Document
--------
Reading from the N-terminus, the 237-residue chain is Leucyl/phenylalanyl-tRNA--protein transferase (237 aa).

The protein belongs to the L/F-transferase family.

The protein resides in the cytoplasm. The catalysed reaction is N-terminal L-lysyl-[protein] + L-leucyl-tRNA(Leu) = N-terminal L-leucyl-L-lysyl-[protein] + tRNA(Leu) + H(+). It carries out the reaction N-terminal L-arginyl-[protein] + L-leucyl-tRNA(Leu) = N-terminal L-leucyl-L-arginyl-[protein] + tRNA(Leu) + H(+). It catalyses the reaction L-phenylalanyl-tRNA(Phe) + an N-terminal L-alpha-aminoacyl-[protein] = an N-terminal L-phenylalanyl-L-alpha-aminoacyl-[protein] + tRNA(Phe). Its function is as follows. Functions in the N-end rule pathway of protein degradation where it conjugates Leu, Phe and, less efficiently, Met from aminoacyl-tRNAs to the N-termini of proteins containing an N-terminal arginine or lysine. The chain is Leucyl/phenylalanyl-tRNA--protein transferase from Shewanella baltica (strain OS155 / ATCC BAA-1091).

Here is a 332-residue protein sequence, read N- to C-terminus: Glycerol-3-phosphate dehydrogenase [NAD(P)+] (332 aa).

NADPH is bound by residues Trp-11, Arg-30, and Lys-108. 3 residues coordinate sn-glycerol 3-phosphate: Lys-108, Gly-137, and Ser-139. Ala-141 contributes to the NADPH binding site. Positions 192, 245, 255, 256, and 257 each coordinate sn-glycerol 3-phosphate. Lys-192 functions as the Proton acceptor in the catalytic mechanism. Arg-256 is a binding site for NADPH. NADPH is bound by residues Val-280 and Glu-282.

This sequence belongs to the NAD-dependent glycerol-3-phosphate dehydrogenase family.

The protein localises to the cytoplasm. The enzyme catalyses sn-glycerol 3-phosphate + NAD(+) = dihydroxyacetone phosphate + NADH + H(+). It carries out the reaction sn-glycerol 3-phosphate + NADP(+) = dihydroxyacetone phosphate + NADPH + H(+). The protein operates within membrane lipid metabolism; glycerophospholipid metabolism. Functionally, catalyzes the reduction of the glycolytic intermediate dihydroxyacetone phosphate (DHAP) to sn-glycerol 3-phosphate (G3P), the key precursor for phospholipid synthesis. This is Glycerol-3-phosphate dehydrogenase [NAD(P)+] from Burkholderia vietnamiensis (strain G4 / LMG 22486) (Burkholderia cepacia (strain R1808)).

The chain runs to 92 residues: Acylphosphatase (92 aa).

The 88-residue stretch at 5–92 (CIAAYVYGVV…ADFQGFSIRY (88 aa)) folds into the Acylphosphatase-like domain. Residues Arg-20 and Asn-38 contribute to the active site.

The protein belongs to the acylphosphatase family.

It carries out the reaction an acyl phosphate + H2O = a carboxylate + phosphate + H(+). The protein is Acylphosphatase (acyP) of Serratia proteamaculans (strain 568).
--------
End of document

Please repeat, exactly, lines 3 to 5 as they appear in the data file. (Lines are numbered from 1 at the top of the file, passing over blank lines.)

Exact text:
The protein resides in the cytoplasm. The catalysed reaction is N-terminal L-lysyl-[protein] + L-leucyl-tRNA(Leu) = N-terminal L-leucyl-L-lysyl-[protein] + tRNA(Leu) + H(+). It carries out the reaction N-terminal L-arginyl-[protein] + L-leucyl-tRNA(Leu) = N-terminal L-leucyl-L-arginyl-[protein] + tRNA(Leu) + H(+). It catalyses the reaction L-phenylalanyl-tRNA(Phe) + an N-terminal L-alpha-aminoacyl-[protein] = an N-terminal L-phenylalanyl-L-alpha-aminoacyl-[protein] + tRNA(Phe). Its function is as follows. Functions in the N-end rule pathway of protein degradation where it conjugates Leu, Phe and, less efficiently, Met from aminoacyl-tRNAs to the N-termini of proteins containing an N-terminal arginine or lysine. The chain is Leucyl/phenylalanyl-tRNA--protein transferase from Shewanella baltica (strain OS155 / ATCC BAA-1091).

Here is a 332-residue protein sequence, read N- to C-terminus: Glycerol-3-phosphate dehydrogenase [NAD(P)+] (332 aa).

NADPH is bound by residues Trp-11, Arg-30, and Lys-108. 3 residues coordinate sn-glycerol 3-phosphate: Lys-108, Gly-137, and Ser-139. Ala-141 contributes to the NADPH binding site. Positions 192, 245, 255, 256, and 257 each coordinate sn-glycerol 3-phosphate. Lys-192 functions as the Proton acceptor in the catalytic mechanism. Arg-256 is a binding site for NADPH. NADPH is bound by residues Val-280 and Glu-282.